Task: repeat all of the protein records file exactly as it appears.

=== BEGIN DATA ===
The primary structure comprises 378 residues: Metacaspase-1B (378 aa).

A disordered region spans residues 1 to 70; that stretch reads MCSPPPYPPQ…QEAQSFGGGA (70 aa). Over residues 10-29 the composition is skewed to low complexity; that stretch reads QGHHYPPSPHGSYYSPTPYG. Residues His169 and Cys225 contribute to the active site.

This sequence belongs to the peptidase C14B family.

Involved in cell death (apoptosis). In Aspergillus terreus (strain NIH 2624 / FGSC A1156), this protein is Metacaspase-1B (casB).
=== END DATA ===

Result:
The primary structure comprises 378 residues: Metacaspase-1B (378 aa).

A disordered region spans residues 1 to 70; that stretch reads MCSPPPYPPQ…QEAQSFGGGA (70 aa). Over residues 10-29 the composition is skewed to low complexity; that stretch reads QGHHYPPSPHGSYYSPTPYG. Residues His169 and Cys225 contribute to the active site.

This sequence belongs to the peptidase C14B family.

Involved in cell death (apoptosis). In Aspergillus terreus (strain NIH 2624 / FGSC A1156), this protein is Metacaspase-1B (casB).